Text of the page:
It is said that the right mentor can help you get further, faster.
As Isaac Newton said, “if I have seen further, it is by standing on the shoulders of giants”.
The right mentor can help us to see the forest from the trees, make better decisions and avoid treacherous pitfalls.
But there are two key challenges when it comes to the mentor-protege relationship serving, rather than sabotaging an entrepreneur.
This post will focus on the latter.
When we achieve success in any domain, it’s easy to fall victim to the ‘narrative fallacy’ and draw a straight line from start to end. But success is far from linear.
It’s easy to, as Behance founder Scott Belsky argues, misattribute our success only to the moments we’d rather remember as opposed to the things we’d rather forget.
We place little emphasis on all of the inevitable missteps and failures that essentially helped us to course correct or created serendipitous opportunities and connections that otherwise would have remained undiscovered.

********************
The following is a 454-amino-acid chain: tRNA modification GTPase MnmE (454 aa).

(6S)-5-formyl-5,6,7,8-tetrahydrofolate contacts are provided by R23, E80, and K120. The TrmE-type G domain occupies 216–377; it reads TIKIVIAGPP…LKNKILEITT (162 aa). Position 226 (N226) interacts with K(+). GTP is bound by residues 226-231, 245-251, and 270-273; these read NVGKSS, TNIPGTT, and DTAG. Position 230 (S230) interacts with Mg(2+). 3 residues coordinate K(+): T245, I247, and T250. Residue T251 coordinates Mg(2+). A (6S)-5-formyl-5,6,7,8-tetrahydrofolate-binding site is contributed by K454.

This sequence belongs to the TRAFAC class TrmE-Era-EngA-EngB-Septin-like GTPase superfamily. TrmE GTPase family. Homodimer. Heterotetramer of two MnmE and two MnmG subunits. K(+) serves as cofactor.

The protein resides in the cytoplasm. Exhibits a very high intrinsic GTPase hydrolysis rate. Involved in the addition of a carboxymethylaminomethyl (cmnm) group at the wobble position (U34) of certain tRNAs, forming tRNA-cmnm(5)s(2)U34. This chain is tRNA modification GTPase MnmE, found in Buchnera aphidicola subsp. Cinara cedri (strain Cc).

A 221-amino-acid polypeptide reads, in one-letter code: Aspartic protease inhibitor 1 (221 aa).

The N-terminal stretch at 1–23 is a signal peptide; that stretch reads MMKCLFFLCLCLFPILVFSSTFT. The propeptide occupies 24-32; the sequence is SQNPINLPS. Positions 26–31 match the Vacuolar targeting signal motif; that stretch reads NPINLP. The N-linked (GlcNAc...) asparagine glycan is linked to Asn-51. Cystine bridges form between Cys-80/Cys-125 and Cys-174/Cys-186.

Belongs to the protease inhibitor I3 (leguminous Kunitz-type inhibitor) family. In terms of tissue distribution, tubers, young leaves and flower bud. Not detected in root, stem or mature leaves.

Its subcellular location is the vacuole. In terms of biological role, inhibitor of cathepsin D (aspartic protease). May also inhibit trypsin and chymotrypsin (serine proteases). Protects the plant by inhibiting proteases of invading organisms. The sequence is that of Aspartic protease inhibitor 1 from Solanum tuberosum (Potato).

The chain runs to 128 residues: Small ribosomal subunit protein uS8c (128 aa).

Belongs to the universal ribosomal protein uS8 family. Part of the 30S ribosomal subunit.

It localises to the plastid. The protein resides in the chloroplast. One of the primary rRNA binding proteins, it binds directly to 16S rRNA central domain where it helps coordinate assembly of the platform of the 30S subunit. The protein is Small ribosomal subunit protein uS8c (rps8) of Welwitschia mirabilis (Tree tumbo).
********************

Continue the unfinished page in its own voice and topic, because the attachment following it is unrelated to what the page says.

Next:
Not only are mentors susceptible to the narrative fallacy, but the conditions that underpinned their success — market appetite for their product, competition, the economic and political landscape, the role of technology and so on — were unique to their business, not yours.
Finally, they are susceptible to bias, based on what worked for them. Steve Jobs might have pushed proteges to spare no expense on design and aesthetics, whereas Jeff Bezos might push for frugality so that you can carve out margins with lower-priced items because in both of these cases, that’s what has worked for them.
This is why we must not take anything a mentor says as gospel, and only apply or experiment with insights that have been stress tested against your unique circumstances.
The WorkFlow podcast is hosted by Steve Glaveski with a mission to help you unlock your potential to do more great work in far less time, whether you're working as part of a team or flying solo, and to set you up for a richer life.
To help you avoid stepping into these all too common pitfalls, we’ve reflected on our five years as an organization working on corporate innovation programs across the globe, and have prepared 100 DOs and DON’Ts.